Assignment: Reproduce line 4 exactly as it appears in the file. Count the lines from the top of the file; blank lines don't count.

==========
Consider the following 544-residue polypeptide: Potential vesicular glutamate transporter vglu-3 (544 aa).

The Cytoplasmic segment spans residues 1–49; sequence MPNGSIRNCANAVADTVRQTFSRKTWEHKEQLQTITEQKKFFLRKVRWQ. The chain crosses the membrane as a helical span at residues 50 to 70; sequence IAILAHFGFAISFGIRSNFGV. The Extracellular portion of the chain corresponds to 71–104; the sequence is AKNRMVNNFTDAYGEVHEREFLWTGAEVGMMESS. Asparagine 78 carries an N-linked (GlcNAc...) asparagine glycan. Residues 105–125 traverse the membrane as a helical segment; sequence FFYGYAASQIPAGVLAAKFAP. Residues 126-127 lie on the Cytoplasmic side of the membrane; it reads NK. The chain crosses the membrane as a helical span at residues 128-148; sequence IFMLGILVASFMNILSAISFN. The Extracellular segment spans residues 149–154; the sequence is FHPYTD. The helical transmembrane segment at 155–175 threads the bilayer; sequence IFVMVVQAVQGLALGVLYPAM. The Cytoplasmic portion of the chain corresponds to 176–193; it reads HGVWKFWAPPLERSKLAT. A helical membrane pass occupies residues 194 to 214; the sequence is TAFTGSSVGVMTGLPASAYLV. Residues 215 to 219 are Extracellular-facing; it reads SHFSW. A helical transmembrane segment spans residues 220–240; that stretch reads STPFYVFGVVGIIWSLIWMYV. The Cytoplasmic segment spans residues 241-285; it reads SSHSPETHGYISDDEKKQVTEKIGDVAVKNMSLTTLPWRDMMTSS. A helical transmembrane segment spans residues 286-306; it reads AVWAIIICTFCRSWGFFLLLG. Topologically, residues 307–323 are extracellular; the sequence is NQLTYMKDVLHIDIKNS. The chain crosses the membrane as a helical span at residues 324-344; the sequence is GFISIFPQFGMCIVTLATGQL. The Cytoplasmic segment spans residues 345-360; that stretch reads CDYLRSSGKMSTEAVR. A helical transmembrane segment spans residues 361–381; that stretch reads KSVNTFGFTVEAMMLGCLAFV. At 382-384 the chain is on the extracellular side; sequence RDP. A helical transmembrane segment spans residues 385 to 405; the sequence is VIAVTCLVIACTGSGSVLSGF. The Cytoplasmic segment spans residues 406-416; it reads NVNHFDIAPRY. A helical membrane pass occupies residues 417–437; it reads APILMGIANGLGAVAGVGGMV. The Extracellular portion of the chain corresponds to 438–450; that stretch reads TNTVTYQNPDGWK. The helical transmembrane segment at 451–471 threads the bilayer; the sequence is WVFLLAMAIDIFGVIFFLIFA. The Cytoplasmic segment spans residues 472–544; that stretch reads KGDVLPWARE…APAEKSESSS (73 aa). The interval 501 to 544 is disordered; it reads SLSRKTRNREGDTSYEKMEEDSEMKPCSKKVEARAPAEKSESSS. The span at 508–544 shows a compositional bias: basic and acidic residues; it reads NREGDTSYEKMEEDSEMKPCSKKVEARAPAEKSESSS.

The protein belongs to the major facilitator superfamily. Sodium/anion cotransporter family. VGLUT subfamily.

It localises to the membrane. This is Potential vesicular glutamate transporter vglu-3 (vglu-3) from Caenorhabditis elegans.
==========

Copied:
It localises to the membrane. This is Potential vesicular glutamate transporter vglu-3 (vglu-3) from Caenorhabditis elegans.